Sanding Curves

Sanding something that is flat has been well worked out over the years.

Shop-based sanders came out in the early 1800s, but it wasn’t until 1927 that Porter Cable released a portable belt sander, called the Take About Sander.

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Dremel was next to come up with something new, and released an oscillating sander in 1948, called the Moto-sander

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Next was Festo (now Festool), releasing an orbital sander in 1951, the Festo RTK


Then in 1976, Festo came up with the concept of a random orbital sander.  These were aimed at the automotive finishing industry, but were very suitable for woodworkers as well.

There is one common concept with all these sanders however.  They are all about sanding a surface flat, or at most on a convex curve.  I know that is a bit simplistic, but you get the point.

What happens if you want to sand inside a concave region?

If you are using a lathe, then you can use a rotary sander that is spun by contact with the workpiece, such as this rotary sander from U Beaut


But if your object is not mounted on a lathe, what other options are there?

I’ve got a couple (and I know there are others).  One is the Festool Interface pad, as I have previously mentioned back in 2012


It is a foam disk that attaches by hook&loop (which we commonly call Velcro!) to the sander, and then attaches the sanding paper to the other side.  It provides a cushioned surface that can get into concave curves (and is good for convex ones as well).  The one I was using finally gave up the ghost (it is a consumable after all), so I picked up a replacement.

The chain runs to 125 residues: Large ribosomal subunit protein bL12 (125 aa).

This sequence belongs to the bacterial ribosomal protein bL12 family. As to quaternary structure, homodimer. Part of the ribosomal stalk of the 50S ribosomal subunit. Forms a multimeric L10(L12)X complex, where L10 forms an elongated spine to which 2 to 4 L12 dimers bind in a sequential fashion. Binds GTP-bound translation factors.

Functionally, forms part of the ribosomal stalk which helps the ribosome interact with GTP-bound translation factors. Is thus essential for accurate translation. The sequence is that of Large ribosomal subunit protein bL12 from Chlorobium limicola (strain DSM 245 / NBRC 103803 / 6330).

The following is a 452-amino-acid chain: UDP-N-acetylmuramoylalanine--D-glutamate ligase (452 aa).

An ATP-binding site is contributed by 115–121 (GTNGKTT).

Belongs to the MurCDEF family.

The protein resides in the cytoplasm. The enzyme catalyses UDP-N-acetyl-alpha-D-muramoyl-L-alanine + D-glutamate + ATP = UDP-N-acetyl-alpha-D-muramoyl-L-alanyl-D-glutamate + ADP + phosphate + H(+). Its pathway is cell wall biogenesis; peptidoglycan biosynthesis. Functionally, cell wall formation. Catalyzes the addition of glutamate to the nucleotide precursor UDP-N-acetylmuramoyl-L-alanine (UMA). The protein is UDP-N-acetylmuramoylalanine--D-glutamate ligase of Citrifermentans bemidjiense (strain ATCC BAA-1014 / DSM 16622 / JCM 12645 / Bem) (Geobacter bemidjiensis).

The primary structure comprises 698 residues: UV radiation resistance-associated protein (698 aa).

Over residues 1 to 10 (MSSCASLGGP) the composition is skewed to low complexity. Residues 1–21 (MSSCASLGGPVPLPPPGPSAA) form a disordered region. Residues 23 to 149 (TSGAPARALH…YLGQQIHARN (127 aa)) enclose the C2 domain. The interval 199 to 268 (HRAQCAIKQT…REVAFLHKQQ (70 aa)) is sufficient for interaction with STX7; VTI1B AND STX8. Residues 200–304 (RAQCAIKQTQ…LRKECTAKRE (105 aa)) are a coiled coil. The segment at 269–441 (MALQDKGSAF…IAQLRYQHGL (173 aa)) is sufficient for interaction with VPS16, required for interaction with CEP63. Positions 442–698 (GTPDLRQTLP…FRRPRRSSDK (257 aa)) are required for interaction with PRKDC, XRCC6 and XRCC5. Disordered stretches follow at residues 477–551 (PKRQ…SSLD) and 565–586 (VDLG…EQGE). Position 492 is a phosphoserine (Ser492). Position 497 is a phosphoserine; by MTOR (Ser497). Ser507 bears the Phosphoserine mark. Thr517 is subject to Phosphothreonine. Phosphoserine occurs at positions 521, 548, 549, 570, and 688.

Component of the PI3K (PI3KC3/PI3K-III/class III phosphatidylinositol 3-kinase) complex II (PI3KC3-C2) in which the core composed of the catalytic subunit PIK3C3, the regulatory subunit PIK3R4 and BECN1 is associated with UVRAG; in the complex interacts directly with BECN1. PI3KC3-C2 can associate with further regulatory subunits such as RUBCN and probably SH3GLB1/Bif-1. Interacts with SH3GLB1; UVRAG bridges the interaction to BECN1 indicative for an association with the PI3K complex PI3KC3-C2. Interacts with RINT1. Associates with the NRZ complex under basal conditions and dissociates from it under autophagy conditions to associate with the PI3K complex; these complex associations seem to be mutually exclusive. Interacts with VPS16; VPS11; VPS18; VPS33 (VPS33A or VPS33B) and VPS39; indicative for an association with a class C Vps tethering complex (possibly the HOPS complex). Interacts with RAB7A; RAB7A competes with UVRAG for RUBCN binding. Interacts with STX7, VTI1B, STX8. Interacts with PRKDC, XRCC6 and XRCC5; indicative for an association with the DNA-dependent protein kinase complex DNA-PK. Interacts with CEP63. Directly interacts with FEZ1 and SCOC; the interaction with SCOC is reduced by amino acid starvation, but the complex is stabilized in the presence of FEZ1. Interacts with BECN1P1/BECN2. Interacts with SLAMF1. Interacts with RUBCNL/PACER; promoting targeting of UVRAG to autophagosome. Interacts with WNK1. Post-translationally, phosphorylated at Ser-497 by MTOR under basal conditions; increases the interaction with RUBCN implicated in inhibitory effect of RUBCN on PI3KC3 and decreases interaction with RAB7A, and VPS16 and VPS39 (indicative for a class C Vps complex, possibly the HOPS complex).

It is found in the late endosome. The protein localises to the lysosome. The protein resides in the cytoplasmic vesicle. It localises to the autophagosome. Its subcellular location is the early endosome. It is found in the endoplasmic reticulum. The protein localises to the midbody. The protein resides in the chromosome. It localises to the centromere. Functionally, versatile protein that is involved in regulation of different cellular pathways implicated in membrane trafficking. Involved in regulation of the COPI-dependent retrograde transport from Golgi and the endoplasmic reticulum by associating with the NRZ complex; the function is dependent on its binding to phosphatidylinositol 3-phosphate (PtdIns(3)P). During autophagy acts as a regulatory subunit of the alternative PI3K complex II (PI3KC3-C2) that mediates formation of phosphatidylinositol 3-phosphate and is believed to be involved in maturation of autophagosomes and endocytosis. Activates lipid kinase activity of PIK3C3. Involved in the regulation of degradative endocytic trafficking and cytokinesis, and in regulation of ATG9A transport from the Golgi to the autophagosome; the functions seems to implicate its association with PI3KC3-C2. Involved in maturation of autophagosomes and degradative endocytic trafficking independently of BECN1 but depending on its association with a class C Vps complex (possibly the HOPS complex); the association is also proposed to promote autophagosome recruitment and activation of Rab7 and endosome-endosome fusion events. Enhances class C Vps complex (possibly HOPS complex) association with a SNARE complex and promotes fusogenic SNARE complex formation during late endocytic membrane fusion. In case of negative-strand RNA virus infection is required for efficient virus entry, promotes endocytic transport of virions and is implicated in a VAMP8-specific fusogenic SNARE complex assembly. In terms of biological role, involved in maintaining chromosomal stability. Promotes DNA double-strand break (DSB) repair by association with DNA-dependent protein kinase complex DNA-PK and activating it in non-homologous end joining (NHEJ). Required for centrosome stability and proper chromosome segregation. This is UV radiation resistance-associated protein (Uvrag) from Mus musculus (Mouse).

The other solution that I got from Carbatec, is a product from Arbortech called the Contour Random Sander


It fits to your angle grinder, and I am particularly interested in trying this out.  It can get into deeper areas and tighter curves, yet still has a random orbital effect, as the sanding disk is free spinning and (just) offcentre.

After all, not all woodworking is about items that are flat!

ROS, TWC: TLA Heaven

To translate: you can now fit a number of Random Orbital Sanders to the Torque Workcentre!

What I have here is a prototype, but actual versions should not be too far off. Fits Bosch, Triton, DeWalt, Milwaukee and I’m sure there are plenty of others with a similar body.

ROS Attachment for TWC

Where a random orbital sander is used as a finishing device with a fine-grit sandpaper, it is not a stock removal tool, and it removes enough material to end up with a smooth surface, but not necessarily flat (and that is fine when at the final finishing stages).

On the other hand, if you want to use one for flattening a surface it is just not possible….until now.

Load the ROS with 80, 60 or even 40 grit, and with the tool mounted in the TWC, it will be kept at the same level across the entire surface, allowing the ROS to flatten out the peaks, lower and repeat until the surface is flat.

It could also help dust clearance, preventing clogging as the grit in the paper is touching and cutting, not the entire paper resting on the surface.  It can also decrease the amount of heat generated for the same reason.  And one other benefit, if you are often too heavy-handed with the ROS, you can prevent it achieving a fully random sanding effect – having your focus changed to moving the ROS across the surface rather than pushing it down into the surface will produce a better result.

I’d still use the ROS handheld for fine finishing – this is more a bulk material removal and flattening technique with the ROS mounted to the TWC.

Just another attachment that improves the already impressive functionality of the Torque Workcentre.

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